Consequently, our main connection with the hinterland is by road. However, considering the large volumes of ro-ro traffic that Algeciras Port experiences, its growth forecasts and the need to reduce CO2 emissions, we have a lot of hopein projects associated with the rolling motorways (ferroutage).
The ferry business plays an important role in the Port of Algeciras. What has been the impact of the COVID-19 crisis on the ferry business in your port? Are you already witnessing a recovery? What is needed to further enable the effective recovery of ferry business?
As per passenger traffic, in contrast to cargo traffic, the more than 6.1 million passengers we attend in a regular year has been strongly affected by the closure of borders with Morocco (-74.67%), but we hope to overcome the present pandemic in a prudential period of time. In this sense, the sector, and particularly ferry lines, have been heavily affected from a labour and economic point of view.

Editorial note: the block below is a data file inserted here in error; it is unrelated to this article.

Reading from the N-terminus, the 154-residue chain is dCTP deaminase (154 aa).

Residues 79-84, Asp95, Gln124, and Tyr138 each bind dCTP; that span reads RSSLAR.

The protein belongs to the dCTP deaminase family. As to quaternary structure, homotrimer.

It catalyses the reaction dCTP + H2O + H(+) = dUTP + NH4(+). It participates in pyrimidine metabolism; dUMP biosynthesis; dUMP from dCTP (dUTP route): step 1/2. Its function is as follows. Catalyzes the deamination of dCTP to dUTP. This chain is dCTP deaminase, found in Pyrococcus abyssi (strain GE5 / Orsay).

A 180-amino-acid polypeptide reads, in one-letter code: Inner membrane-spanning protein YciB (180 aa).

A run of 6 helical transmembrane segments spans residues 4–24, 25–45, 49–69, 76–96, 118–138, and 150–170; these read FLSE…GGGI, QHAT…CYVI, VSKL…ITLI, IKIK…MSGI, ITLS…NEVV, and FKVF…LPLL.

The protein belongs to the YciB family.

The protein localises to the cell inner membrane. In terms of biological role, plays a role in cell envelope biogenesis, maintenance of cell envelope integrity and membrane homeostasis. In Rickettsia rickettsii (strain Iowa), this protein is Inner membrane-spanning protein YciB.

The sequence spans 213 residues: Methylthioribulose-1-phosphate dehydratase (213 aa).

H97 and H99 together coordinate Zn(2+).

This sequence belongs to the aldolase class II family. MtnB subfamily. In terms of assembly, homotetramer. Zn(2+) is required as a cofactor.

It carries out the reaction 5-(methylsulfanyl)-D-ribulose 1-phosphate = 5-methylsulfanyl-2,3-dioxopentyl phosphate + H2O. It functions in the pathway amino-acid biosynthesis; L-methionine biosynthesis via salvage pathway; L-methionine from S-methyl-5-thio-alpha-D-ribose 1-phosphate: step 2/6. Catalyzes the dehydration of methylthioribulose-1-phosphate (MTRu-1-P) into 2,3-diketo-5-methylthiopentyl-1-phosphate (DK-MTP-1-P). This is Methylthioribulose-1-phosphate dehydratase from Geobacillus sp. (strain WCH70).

The digital transition of Europe’s economy and society is a priority of the EU. What can be the role of a port managing body in digitalising the port and the broader logistics chain? Is the Port of Algeciras ready for the digital transition?
Our digital strategy is focused on making real the concept of Algeciras Next Generation Port -intelligent, synchromodal and green – and on strengthening our role of Port Ecosystem Orchestrator, as Port Authority.
A port is a very complex and dynamic business ecosystem, where many parties are involved to accelerate the cargo flow and provide associated logistics services. We, as Algeciras Port Authority, truly believe in our mission to “Facilitate the Port’s Business” and with this aim, we are building a Digital Platform to Orchestrate the Port Ecosystem from a holistic perspective. This Technology Platform is based on the Digital Control Tower concept and its purpose is to help to coordinate and synchronise all actors involved to reduce waste, which has significant consequences on efficiency, reliability and green port activities.